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Part 2: Resurrection Reality
Pastor Terry Inman
We call him doubting Thomas because John reports what appears to be a mild reprimand. Jesus gave him irrefutable evidence he that could see and feel. Then he told him to stop doubting and start believing. That He did!
His perception was altered and his identity was changed to believing Thomas. This life-changing encounter with the Risen Lord is today’s tutorial on Resurrection Reality! Don’t this AD story tonight on NBC.
Thomas means “twin”. He may have been a twin or like most of us he struggled with two options or opinions. James the brother of Jesus coined the word “double-minded”. He said we should ask with belief not doubt.
I can identify with that. Like most of us I have had a few disappointments in life so sometimes I protect myself by keeping some options open.
But James says, He who doubts is like a wave of the sea, blown and tossed by the wind. That man should not think he will receive anything from the Lord; he is a double-minded man, unstable in all he does. (James 1.6-8 NIV) Thomas was a real-world guy he needed some proof.
We live in two realities. One is natural one is supernatural. The natural reality we see--we feel every day. The other is invisible. The bible says, “what we see was created by what we don’t see” -- the invisible word of God. (Heb. 11.3 Message) So what you see is not always what you get!
The greater reality is the one that’s invisible and eternal. Paul said,
“We fix our eyes not on what is seen, but on what is unseen. For what is seen is temporary, but what is unseen is eternal. (2 Cor. 4.18 NIV)
Jesus lived in two realities material and spiritual—temporal and eternal—visible and invisible. He appeared in a room of locked doors then produced the physical scars of his wounded body. That’s probably why his first words were “peace be with you!” No need to panic--I’m not a ghost from the grave--it’s just me the real Jesus!
Let’s read the text. “A week later his disciples were in the house again, and Thomas was with them. Though the doors were locked, Jesus came and stood among them and said, “Peace be with you!”
Then he said to Thomas, “Put your finger here; see my hands. Reach out your hand and put it into my side. Stop doubting and believe.”
Thomas said to him, “My Lord and my God!” Then Jesus told him, “Because you have seen me, you have believed; blessed are those who have not seen and yet have believed.” (John 20:26-29 NIV)
Facts are good. Most of us need them. But we are blessed for our faith!
I was sitting in a circle with several other young Pastors in the Bay Area in the early eighties. We were listing to the wisdom of two respected elders. After some discussion about signs and wonders the Bishop E.E Cleveland from Oakland said, “Well--If you don’t see it before you see it, you ain’t never goin’ to see it!”
Thomas saw both realities. When his eyes opened his mouth opened.
He quickly became “believing Thomas”. He made an unprecedented profession of faith. “My Lord and my God!” God became very personal!
Last week, we celebrated the most significant event on the Christian calendar—the resurrection of Jesus Christ. What a celebration! There was so much hope and joy in this house. It was a Jesus party.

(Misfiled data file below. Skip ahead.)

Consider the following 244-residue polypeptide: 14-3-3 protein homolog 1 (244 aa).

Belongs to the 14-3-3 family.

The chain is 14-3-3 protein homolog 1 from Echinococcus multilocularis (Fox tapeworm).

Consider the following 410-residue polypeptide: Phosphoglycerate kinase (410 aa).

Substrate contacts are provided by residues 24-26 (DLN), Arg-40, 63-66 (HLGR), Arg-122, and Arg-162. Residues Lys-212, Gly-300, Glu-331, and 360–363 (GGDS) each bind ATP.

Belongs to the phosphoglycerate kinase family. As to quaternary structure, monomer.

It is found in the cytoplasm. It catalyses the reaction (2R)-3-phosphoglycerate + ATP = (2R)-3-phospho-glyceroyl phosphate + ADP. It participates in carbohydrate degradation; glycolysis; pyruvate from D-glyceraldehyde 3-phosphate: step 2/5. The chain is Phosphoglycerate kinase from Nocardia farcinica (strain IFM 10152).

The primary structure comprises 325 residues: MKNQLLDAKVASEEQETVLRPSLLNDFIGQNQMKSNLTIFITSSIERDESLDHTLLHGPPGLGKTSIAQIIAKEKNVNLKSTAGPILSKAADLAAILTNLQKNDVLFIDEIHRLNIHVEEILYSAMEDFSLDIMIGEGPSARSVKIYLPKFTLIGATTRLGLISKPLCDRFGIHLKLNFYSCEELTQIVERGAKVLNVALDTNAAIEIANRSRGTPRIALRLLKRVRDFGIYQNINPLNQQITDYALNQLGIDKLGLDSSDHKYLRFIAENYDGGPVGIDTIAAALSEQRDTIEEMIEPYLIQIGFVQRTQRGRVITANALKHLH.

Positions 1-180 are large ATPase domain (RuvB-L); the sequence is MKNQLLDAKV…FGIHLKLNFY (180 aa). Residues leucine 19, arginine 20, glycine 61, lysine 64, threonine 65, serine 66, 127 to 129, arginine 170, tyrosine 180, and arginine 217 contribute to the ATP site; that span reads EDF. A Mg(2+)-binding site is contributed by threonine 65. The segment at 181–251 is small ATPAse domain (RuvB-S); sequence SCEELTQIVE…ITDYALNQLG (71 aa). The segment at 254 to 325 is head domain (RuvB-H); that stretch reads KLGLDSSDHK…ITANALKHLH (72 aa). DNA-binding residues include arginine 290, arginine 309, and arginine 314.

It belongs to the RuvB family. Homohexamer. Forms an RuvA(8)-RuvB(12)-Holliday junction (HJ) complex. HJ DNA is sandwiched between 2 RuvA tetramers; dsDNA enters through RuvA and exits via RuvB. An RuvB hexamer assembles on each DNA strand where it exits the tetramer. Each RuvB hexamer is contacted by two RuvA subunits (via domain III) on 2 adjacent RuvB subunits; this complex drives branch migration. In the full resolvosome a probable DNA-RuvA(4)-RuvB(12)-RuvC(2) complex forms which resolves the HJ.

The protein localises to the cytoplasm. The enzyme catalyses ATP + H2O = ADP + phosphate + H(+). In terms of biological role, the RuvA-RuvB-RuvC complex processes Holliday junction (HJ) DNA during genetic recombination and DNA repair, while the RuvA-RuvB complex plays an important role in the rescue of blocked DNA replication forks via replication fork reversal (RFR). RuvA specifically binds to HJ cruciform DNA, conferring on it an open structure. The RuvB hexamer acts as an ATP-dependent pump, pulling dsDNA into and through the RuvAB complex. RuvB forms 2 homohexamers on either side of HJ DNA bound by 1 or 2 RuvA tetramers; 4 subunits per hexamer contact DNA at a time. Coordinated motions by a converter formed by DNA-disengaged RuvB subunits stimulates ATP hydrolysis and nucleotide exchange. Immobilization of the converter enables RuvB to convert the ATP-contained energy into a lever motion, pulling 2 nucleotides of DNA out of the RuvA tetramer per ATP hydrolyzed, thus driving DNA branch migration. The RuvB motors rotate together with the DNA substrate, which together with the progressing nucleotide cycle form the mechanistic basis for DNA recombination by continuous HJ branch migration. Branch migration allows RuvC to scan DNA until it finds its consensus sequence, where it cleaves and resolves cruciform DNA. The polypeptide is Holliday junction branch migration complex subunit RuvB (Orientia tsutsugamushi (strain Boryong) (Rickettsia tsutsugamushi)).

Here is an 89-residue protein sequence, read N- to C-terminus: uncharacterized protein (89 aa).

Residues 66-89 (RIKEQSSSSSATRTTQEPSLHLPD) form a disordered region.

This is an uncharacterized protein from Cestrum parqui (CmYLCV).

In the next few weeks we will re-visit the book of Acts. The growth of the church can only be explained by a passionate belief in the resurrection and the power of the Holy Spirit. They risk their very lives on this hope. The first followers were convinced that resurrection life was better.
The writer of Hebrews puts it this way. “Some were tortured and refused to be released so that they might gain a better resurrection.” Heb. 11.36
Life took on a whole new meaning for the early Christians. They fully anticipated the return of their King. They were living for another world.
The excitement of the Resurrection can wear off if we are not careful.
The faithful show up the Sunday after Easter. Our temporal but tangible reality can blind us to eternal reality. In the tough trenches of life we so easily loose sight of resurrection power. It’s not an event it’s a lifestyle!
The letter to the Hebrews also says, “Remember those earlier days after you had received the light, when you stood your ground in a great contest in the face of suffering...
Sometimes you were publicly exposed to insult and persecution; at other times you stood side by side with those who were so treated. You sympathized with those in prison and joyfully accepted the confiscation of your property, because you knew that you had better and lasting possessions. (Heb. 10.32-34 NIV)
Believers in Iraq, Syria and recently Kenya are not just forfeiting property they’re losing their lives for the refusal to recant their faith.
The stakes were very high after the crucifixion of Jesus especially with rumors that his body was missing from the sealed and guarded tomb. Jesus' closest followers were understandably hiding in confusion and fear.
When Jesus recruited his disciples the bible says they “left all” to follow him, but later in the garden they “all left”. They had just pledged their allegiance even to the death. When the temple guards arrested Jesus, Mark says, “everyone deserted him and fled.” (Mark 14:50 NIV)
At least Peter trailed from a distance risking exposure at the pre-trial hearing. Unfortunately when he was discovered he denied any association.
Peter disowned, Thomas doubted. But the resurrection changed their reality. When Jesus walked though bolted doors to reveal his scars, the crucifixion and the resurrection suddenly made sense.
We don’t know what Thomas did but we know what he declared, “My Lord and my God!” In that moment of transformation, Thomas was the first to profess Jesus as his personal Lord and savior.
Jesus revealed the evidence to Thomas so he could authentically believe. Jesus wanted to personalize His death and resurrection in Thomas’s life.
He knows us. He loves us. He knows what we need to put our trust in him.
James gives us an alternative to wavering. “If any of you lacks wisdom, (spiritual insight) he should ask God, who gives generously to all without finding fault, and it will be given to him.” (James 1.5 NIV)